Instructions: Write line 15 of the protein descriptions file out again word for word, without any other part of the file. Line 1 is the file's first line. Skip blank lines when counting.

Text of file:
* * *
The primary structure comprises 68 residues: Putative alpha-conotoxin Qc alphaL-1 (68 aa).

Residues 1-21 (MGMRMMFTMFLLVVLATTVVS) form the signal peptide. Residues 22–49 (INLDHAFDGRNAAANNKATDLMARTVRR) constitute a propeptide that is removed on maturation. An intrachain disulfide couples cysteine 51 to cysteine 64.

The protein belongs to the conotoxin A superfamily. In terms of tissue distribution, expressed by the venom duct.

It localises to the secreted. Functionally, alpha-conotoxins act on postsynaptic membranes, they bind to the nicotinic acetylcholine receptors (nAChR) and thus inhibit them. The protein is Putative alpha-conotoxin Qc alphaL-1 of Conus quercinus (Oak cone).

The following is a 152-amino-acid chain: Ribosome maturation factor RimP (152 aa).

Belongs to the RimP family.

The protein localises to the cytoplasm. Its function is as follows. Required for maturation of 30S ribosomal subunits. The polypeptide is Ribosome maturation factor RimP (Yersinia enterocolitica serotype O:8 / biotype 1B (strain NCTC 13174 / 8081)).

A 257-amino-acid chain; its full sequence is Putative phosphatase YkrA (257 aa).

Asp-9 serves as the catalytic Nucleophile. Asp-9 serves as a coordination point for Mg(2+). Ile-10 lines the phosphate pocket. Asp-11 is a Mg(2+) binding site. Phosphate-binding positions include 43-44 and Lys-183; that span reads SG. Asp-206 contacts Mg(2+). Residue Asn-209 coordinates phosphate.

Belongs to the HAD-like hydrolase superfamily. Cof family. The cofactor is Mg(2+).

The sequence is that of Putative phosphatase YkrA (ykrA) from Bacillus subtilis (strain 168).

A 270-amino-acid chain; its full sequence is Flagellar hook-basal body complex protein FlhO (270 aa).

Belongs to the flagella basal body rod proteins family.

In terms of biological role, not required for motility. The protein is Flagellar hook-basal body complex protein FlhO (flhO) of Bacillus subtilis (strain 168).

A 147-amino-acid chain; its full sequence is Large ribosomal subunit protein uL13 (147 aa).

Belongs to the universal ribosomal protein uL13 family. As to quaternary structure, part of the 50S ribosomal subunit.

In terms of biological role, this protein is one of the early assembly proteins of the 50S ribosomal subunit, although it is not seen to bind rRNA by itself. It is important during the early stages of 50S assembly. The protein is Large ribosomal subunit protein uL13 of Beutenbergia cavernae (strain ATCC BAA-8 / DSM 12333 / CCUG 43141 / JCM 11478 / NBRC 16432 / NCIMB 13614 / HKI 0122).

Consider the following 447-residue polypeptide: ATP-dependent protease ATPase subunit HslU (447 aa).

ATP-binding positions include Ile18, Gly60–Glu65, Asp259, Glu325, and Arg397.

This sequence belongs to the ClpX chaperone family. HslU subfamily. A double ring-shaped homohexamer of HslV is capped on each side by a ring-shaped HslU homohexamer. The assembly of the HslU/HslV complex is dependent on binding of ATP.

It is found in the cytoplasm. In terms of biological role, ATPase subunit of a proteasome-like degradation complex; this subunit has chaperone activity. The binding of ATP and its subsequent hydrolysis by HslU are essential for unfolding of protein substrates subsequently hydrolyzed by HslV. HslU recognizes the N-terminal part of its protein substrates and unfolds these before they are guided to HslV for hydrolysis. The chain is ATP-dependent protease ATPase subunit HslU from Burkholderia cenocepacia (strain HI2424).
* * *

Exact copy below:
A 147-amino-acid chain; its full sequence is Large ribosomal subunit protein uL13 (147 aa).